To establish risk factors influencing survival of patients with multidrug-resistant and extensively drug-resistant tuberculosis (MDR/XDRTB).
All MDR/XDRTB cases (n=1809) reported from 2002 to 2008 in Lithuania with a known outcome were included in the survival analysis.
Median survival for MDRTB and XDRTB patients was 4.1 (95% CI 3.7 to 4.4) and 2.9 (95% CI 2.2 to 3.9) years. In a multivariable analysis adjusting for other patient characteristics, the difference in survival between MDRTB and XDRTB patients was not significant (HR=1.29 (0.91 to 1.81)). Older age (HR=4.80 (3.16 to 7.29)) for 60+ vs <30 years, rural living (HR=1.20 (1.02 to 1.40)), alcohol use (HR=1.49 (1.13 to 1.96)) for alcoholic versus moderate use, unemployment (HR=1.79 (1.31 to 2.46)), lower education levels (HR=1.50 (1.08 to 2.07)) for primary level versus tertiary level, cavitary disease (HR=1.54 (1.29 to 1.83)) and being smear positive at the time of MDR/XDRTB diagnosis (HR=1.47 (1.19 to 1.82)) were associated with poorer survival. HIV positivity significantly affected survival (HR=3.44 (1.92 to 6.19)) for HIV positive versus HIV negative; HR=1.60 (1.28 to 2.01) for HIV not tested versus HIV negative). There was no difference in survival of patients who acquired MDR/XDRTB during treatment compared with patients with primary MDR/XDRTB (HR=1.01 (0.85 to 1.19)). Treatment with a second-line drug improved survival (HR=0.40 (0.34 to 0.47)). In a subgroup with genotyped TB strains, a Beijing family of strains was associated with poorer survival (HR=1.71 (1.19 to 2.47)).
Social factors, rural living, HIV infection and Beijing strain family impact on survival. Survival of MDR/XDRTB patients is short. Rapid drug resistance identification, early administration of appropriate treatment and achieving high cure rates, expansion of HIV testing and antiretroviral treatment are necessary for optimal management of MDR/XDRTB.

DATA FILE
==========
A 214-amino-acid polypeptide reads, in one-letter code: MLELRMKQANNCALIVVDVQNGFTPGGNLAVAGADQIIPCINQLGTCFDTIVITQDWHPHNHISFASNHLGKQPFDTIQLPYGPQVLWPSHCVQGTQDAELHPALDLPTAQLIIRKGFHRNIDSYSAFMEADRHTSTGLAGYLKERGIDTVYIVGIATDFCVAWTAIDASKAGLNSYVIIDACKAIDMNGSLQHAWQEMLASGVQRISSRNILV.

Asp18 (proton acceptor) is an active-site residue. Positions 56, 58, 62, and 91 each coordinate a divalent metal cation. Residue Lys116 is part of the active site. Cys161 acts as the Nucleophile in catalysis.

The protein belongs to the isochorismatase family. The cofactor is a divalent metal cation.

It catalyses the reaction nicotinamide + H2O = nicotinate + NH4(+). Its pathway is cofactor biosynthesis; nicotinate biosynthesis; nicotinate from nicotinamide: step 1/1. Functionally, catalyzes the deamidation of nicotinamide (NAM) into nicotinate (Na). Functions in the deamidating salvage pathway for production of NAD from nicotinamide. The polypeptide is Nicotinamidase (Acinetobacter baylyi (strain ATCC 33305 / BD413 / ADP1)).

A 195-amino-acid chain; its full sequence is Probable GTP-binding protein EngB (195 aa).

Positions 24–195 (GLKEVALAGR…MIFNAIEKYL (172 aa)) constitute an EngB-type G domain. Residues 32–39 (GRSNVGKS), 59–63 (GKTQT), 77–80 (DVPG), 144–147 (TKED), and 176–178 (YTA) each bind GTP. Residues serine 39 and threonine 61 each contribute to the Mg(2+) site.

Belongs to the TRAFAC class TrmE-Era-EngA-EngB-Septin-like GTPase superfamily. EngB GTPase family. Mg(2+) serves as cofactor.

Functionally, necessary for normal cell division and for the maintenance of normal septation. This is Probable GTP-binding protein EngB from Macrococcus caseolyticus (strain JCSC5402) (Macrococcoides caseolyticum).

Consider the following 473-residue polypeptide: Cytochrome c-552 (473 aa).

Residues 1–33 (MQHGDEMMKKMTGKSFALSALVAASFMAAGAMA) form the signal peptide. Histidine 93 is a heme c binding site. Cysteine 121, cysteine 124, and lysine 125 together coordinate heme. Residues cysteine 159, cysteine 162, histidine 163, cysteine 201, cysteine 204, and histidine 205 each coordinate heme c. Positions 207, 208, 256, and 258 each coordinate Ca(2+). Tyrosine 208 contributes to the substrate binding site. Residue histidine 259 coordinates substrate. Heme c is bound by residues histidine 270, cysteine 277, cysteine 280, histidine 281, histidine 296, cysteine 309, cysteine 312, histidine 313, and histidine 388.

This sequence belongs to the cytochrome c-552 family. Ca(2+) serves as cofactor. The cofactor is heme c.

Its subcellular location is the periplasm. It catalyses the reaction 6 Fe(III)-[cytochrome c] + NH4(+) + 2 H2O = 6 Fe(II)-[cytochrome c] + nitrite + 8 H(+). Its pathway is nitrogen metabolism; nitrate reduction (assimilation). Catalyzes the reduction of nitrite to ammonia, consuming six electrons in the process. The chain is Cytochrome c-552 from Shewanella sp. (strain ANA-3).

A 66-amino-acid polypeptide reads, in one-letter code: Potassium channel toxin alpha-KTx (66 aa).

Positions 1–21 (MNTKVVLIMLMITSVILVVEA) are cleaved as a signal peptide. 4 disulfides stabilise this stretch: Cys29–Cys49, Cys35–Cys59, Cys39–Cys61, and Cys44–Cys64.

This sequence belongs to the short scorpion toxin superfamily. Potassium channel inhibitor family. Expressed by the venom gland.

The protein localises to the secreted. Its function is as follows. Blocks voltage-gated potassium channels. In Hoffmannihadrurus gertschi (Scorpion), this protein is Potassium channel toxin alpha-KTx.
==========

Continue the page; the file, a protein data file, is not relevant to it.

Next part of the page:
The Baltic States have consistently had one of the world's highest rates of drug resistant tuberculosis (TB) including multidrug- and extensively drug-resistant tuberculosis (MDR/XDRTB) despite an extensive tuberculosis control programmes.
Patients with TB in Lithuania show a relatively high mortality for unknown reasons.
The study analyses factors influencing survival of patients with MDR/XDRTB in Lithuania.
Patients with MDR/XDRTB show a poor survival regardless of HIV status, but there was no significant difference between MDRTB and XDRTB.
Patients infected with Beijing TB family strains and co-infected with HIV with underlying social problems have worse survival. However, only few TB patients are tested for HIV.
Addressing accompanying social and health problems (eg, alcohol dependency), access to care in rural settings and expansion of HIV testing and antiretroviral treatment are necessary to improve survival.
Strength and limitations of the study
This is the first national study to analyse 7 years of national surveillance data covering a large cohort of MDR/XDRTB patients.
The study demonstrates the value of long-term survival cohorts, as well as pointing to the absence of comparable UK data.
Limitations: limited data on HIV status (due to the low HIV testing coverage in the early years of the TB programme) and limited genotyping data for the XDRTB isolates.